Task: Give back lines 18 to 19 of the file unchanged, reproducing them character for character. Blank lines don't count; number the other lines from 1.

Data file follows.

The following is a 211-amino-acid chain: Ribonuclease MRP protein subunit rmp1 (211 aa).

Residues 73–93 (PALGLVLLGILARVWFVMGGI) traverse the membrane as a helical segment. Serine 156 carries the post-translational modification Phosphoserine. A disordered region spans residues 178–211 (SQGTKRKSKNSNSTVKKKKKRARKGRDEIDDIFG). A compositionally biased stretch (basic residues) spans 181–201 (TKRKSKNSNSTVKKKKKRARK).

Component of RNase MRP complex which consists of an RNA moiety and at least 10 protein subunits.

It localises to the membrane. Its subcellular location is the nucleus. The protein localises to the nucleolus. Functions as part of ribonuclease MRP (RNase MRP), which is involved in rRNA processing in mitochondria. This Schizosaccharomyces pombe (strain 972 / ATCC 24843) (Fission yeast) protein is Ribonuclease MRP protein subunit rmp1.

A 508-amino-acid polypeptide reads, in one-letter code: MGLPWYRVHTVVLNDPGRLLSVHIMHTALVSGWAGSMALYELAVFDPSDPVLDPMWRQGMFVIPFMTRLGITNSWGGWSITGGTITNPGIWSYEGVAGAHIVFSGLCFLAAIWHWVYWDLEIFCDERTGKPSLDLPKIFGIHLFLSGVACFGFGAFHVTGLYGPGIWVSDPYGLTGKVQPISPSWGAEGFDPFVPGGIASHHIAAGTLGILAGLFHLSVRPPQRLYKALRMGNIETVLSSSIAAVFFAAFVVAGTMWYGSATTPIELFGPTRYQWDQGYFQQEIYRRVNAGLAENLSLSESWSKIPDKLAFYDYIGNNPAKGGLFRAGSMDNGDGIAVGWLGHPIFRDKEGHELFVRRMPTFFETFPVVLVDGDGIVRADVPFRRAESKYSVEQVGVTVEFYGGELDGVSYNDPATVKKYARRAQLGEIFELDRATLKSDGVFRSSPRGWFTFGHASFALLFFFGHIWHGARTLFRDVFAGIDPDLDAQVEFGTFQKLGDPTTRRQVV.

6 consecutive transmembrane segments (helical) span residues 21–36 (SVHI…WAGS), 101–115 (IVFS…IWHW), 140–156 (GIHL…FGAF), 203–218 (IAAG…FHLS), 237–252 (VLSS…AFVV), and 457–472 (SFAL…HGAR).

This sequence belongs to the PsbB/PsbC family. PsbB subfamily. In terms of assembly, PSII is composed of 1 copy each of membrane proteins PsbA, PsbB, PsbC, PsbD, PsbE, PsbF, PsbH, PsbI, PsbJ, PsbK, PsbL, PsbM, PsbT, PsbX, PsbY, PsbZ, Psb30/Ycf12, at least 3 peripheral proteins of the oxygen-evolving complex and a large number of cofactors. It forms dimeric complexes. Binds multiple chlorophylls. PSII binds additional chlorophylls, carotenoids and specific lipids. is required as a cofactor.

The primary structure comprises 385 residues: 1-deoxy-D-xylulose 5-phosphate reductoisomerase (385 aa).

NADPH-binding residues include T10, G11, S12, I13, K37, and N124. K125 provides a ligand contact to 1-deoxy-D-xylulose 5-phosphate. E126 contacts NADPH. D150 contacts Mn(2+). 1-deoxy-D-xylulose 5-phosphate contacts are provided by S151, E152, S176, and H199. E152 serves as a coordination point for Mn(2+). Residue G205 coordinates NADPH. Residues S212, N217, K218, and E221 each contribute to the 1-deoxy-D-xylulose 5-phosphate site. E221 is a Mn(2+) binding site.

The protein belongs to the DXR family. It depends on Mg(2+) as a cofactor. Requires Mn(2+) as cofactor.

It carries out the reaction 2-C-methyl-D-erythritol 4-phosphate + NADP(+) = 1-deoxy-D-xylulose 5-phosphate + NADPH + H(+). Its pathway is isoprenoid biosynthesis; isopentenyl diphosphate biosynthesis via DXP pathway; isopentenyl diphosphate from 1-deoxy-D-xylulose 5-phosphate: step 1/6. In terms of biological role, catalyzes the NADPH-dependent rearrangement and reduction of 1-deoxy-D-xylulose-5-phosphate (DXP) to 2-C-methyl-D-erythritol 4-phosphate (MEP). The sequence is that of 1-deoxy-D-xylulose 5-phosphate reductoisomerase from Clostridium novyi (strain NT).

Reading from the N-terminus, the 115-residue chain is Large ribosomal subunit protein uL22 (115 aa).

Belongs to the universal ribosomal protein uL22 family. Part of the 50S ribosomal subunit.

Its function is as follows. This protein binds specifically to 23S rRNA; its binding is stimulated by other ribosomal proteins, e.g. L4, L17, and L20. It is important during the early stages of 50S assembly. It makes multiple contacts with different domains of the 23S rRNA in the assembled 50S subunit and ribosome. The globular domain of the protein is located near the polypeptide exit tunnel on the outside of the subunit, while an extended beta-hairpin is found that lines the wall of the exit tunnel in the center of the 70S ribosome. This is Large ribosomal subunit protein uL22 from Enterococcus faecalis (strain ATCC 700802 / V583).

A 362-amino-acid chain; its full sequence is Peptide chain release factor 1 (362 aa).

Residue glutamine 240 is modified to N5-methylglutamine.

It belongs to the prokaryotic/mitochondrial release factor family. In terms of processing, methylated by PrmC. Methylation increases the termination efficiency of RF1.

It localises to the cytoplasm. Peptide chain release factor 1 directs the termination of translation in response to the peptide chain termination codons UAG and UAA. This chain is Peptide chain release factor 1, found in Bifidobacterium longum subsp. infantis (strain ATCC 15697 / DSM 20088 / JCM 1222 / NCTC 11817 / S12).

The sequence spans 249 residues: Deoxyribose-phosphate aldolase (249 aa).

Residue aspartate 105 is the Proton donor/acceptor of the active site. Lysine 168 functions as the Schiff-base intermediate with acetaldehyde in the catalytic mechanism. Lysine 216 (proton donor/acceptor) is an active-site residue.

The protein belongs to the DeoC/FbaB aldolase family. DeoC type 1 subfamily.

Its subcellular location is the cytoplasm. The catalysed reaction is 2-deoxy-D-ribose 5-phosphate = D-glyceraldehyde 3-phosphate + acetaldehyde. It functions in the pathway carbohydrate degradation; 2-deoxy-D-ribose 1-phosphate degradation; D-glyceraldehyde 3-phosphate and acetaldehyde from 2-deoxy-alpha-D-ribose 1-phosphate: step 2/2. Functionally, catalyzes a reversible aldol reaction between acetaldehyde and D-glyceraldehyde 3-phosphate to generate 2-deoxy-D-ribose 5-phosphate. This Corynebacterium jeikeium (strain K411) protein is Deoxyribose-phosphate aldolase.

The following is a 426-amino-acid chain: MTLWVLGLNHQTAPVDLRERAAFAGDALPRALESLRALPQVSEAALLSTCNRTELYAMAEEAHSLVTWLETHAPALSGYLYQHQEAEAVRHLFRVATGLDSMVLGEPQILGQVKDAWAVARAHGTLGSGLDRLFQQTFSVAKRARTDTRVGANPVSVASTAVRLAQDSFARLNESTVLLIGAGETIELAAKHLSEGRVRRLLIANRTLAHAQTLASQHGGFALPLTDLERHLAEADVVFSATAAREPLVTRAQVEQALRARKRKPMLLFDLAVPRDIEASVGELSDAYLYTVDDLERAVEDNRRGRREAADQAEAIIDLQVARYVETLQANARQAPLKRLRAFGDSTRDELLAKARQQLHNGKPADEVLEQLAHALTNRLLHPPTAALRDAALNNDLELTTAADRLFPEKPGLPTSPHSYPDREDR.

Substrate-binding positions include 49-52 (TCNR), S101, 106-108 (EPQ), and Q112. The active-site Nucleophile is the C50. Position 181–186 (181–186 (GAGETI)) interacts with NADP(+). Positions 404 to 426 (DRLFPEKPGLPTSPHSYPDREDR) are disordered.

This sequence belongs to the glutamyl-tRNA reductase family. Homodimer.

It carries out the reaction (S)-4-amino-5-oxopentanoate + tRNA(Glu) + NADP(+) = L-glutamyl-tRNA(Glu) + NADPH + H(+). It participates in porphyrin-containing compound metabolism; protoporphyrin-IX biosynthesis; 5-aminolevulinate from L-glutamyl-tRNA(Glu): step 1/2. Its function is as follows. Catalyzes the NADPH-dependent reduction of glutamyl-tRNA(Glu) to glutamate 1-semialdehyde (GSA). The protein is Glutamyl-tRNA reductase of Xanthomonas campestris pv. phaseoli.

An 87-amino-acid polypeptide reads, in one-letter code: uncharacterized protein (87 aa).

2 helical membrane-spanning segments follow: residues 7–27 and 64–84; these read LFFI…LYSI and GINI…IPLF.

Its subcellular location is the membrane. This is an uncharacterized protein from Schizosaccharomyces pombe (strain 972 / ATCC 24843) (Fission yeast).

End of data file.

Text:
It localises to the cytoplasm. Peptide chain release factor 1 directs the termination of translation in response to the peptide chain termination codons UAG and UAA. This chain is Peptide chain release factor 1, found in Bifidobacterium longum subsp. infantis (strain ATCC 15697 / DSM 20088 / JCM 1222 / NCTC 11817 / S12).

The sequence spans 249 residues: Deoxyribose-phosphate aldolase (249 aa).